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The Weekend

The Weekend movie review
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Poor Margo. All she wanted was a romantic getaway with her boyfriend, Bradford, who has waited a suspiciously long time to propose, considering he secretly purchased a ring months ago. Now she finds herself roped into spending a weekend with Bradford—and his mean-spirited ex, Zadie—in a B&B run by Zadie’s mom, Karen. No sooner does Margo arrive than she is made to feel unwelcome by both mother and daughter, who make it clear that it was Bradford’s decision to invite her. Adding insult to injury, Karen later dubs her browbeaten guest’s sullen demeanor as “pitiful.” Every earnest stab at conversation made by Margo is undercut by Zadie’s withering remarks, which we are consistently informed are funny, but just come off as cruel. By the time Margo finally announces that she’s ready to leave, I was eager to gather my things and join her in escaping this would-be comedy.

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As played by DeWanda Wise, Margo is the lone sympathetic figure in Stella Meghie’s “The Weekend,” the only character capable of conveying emotion without a flat affect cloaked in grating irony. Alas, she’s just the foil for the film’s designated protagonist, Zadie, played by comedian and “Saturday Night Live” alum Sasheer Zamata, who hasn’t yet figured out how to make her endearing stage persona be adequately realized on film. The titular weekend is bookended by Zadie’s generic stand-up routine about her break-up, a la “Seinfeld,” which Zamata delivers with a deadpan hollowness that extends through her entire performance. Jerry Seinfeld was not a particularly great actor himself, and he was wise enough to gather a peerless ensemble that enabled him to fulfill the roles of straight man and frequent second-fiddle. Zadie refers to herself as the supporting actress in a romantic comedy, yet she’s clearly the lead in every sense, while everyone else is planted around her to affirm that she’s a riot, as alleged by Meghie’s misguided script.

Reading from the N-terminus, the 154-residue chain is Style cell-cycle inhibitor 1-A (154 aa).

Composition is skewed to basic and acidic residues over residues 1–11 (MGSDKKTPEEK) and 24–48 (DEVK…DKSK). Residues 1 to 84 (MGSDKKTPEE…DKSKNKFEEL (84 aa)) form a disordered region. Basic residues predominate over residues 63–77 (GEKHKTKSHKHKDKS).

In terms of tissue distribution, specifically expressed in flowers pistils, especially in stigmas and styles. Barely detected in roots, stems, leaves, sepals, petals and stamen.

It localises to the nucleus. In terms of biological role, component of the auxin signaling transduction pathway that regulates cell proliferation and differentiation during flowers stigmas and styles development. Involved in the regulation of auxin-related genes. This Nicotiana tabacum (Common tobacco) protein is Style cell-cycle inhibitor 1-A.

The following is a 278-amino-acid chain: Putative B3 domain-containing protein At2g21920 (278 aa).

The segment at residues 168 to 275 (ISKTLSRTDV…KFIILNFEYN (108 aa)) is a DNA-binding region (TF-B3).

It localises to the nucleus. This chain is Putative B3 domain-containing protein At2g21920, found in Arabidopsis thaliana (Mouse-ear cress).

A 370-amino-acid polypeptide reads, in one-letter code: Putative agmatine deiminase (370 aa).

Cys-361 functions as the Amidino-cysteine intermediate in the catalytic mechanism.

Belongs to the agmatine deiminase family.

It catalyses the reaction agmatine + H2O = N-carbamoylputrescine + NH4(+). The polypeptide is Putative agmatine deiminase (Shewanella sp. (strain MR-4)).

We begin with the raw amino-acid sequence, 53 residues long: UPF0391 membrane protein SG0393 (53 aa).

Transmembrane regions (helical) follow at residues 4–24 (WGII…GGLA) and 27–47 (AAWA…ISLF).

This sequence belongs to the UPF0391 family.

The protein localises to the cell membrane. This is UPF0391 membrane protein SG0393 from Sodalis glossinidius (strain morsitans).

The very notion of these characters willingly occupying the same space for an extended period of time, let alone breaking off into new pairs, is as improbable as the plot of Meghie’s 2017 teen drama, “Everything, Everything,” another contrived love story that threatens to devolve into horror fodder. When a good-looking stranger, Aubrey (Y’lan Noel), conveniently materializes at the B&B after leaving his longtime partner, Zadie leaps at the opportunity to walk through the woods with him at night, much to the understandable unease of Bradford (Tone Bell). Of course, Bradford is harboring more than mere concern for his ex, and when he reveals his true feelings late in the game, Zadie gives him a well-deserved dressing-down comprised of overwritten psychoanalyses that may have resonated had they been wittier (“You showed your true colors and they are an ugly palette”). Robi Botos’ jazzy original music, which I’d gladly listen to on its own, suggests an underscore for snappy Woody Allen banter, but the script’s attempts at clever, airy wordplay are leaden at best.